Real-life Scenario: First Shots and First Shots: Second Round – Even for Ranges that Are Already Busy
Has your range hosted a First Shots or First Shots: Second Round seminar yet? If not, why not?
More than 40,000 people, the vast majority of them novices in the shooting sports, have been introduced to shooting through the National Shooting Sports Foundation’s First Shots program. At least 200 ranges across the country have participated and taken advantage of the opportunities offered by the NSSF to hold these seminars.
“First Shots was created in 2005 as a marketing tool to help ranges get more new footsteps through the doors, said Tisma Juett, manager of First Shots. “ It has since grown into a way for ranges to show the communities what they do and dispel myths about firearms, owners and what people see in the media.
“Participants are provided information about firearms safety and responsibility in a safe, controlled and fun environment. They leave with a greater understanding of firearms and of those who choose to own them,” added Juett.
One range owner who has adopted First Shots and Second Round stresses the sporting aspects of shooting.
“We emphasize that the shooting sports are truly sports oriented,” said Dennis Rohman, manager of the P2K Range in El Cajon, Calif. “Many people don’t even realize that the shooting sports are in the Olympics!”
An indoor and outdoor range that offers shooting for rifle, pistol and shotgun, P2K has tailored its First Shots program to introduce students to all three disciplines of shooting.
“I don’t know why all other ranges aren’t doing this,” said Rohman, who believes he may see up to an 80 percent return from first-timers in a First Shot program.
Although P2K charges $25 per participant, it gives back at least that much with a goody bag of free earmuffs, eye protection, information and, of course, instruction, loaner guns and free ammo on the range.
After First Shots, then what?
Last year, the NSSF launched its follow-up program to First Shots, called First Shots: Second Round, aka Second Round. The program is the next step for a First Shots participant. Tailored to a range’s unique setup, this event might offer Steel Challenge, 3-Gun, Rimfire Challenge or other styles of competitive shooting. Through Second Round, like First Shots, the NSSF offers monetary support to ranges that participate. The NSSF will donate a one-time contribution of up to $500 for a Second Round event. These funds can be used in several ways. In addition, the NSSF offers 50 percent in co-op advertising funds, payable upon receipt.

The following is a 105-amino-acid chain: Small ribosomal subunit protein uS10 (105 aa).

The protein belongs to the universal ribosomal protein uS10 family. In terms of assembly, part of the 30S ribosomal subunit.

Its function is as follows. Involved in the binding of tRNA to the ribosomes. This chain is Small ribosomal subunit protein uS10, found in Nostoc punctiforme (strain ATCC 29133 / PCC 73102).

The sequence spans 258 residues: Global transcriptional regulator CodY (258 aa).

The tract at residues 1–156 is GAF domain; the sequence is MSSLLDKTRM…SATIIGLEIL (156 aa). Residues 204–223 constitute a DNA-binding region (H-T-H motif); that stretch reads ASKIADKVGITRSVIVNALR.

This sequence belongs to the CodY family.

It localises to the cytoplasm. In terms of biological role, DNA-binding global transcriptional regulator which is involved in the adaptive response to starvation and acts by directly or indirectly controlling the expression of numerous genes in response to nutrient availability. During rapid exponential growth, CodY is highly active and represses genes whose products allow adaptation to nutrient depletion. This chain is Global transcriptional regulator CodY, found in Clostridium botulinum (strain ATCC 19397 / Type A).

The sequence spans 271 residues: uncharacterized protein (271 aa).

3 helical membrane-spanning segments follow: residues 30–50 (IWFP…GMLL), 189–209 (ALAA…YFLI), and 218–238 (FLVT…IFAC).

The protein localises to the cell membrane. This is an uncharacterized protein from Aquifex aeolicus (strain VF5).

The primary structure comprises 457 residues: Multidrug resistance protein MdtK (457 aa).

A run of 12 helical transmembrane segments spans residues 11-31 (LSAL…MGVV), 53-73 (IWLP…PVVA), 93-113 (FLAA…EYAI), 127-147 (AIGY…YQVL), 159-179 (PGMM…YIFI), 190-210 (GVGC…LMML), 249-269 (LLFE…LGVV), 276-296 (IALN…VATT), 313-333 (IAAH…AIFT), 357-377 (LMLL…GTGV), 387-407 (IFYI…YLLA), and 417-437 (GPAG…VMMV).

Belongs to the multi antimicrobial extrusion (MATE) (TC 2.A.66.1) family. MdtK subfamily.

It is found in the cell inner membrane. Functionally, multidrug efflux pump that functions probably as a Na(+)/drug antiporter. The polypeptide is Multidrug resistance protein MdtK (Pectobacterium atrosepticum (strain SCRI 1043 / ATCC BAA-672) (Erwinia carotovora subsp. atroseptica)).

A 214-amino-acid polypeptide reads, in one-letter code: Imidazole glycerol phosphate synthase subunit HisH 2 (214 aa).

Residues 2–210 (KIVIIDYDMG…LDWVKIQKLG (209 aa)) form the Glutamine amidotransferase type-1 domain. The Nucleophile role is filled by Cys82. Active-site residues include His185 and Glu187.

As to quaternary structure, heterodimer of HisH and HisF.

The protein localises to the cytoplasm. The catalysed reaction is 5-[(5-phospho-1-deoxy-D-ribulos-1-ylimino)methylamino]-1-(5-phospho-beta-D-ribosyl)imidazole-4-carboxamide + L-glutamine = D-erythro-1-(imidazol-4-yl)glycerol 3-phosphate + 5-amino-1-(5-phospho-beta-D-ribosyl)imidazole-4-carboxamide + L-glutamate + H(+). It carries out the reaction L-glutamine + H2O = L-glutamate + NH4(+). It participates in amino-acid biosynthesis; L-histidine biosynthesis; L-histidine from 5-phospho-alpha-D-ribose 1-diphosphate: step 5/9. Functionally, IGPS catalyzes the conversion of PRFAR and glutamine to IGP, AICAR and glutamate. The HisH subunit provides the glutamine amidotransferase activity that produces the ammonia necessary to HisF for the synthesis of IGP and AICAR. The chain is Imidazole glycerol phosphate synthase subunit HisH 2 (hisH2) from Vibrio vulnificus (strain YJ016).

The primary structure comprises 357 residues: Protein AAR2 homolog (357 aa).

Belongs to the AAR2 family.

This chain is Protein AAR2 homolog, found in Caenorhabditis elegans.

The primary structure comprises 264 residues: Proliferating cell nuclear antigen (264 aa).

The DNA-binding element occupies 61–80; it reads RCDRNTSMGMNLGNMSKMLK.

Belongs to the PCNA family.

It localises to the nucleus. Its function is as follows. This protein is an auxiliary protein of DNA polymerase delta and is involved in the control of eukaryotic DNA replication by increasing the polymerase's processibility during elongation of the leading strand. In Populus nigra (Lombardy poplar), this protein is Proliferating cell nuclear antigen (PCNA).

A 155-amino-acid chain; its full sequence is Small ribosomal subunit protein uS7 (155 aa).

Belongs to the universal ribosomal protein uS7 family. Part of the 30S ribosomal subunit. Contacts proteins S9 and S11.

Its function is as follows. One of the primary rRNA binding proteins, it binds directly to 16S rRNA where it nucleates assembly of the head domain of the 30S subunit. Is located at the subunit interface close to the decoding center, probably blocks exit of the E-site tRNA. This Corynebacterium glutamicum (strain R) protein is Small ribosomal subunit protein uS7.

“Second Round is a way for beginning shooters to learn a skill in a group environment with others who have about the same level of experience. There is no pressure to win; the focus is education and safety. In the end, everyone wins: the shooter gains experience and feels comfortable, the range/club creates a new activity participant and the industry has a person who will continue to be an advocate for firearms safety,” explained Juett.
Juett said there are several ways that a Second Round event can attract beginner shooters to specialized seminars. Take, for example, a Second Round event held this past July at the Roger G. Sykes Outdoor Heritage Education Complex, at Platte River State Park in Nebraska. Nebraska Game and Parks Commission Outdoor Education Specialist Christy Christiansen planned the event, using Smith & Wesson M&P AR-15 .22 rifles. Eighteen students–fathers and sons, husbands and wives, along with singles–shot more than 2,000 rounds of ammo at steel targets. Christiansen purchased timers to use for the event with money from the NSSF.
“Hosting a First Shots or Second Round event brings a whole different client to your range,” said Christiansen. The facility hosts two events annually and, according to Christiansen, will hold even more Second Round events in the future.
“First Shots is a caveat to get people interested in the sport of shooting,” said Terri Bush, sales manager of The Bullet Stop in Wichita, Kan.
An indoor range, The Bullet Stop offers 15 indoor lanes and also sells guns.
“We offer a free First Shots clinic to every customer who buys a gun,” said Bush.
That customer can either take the offer, or give it to someone else.
“We want to interest people in the sport of shooting. We want them to bring their family members and friends,” added Bush.
The Bullet Stop holds two First Shots monthly. It started this routine last October.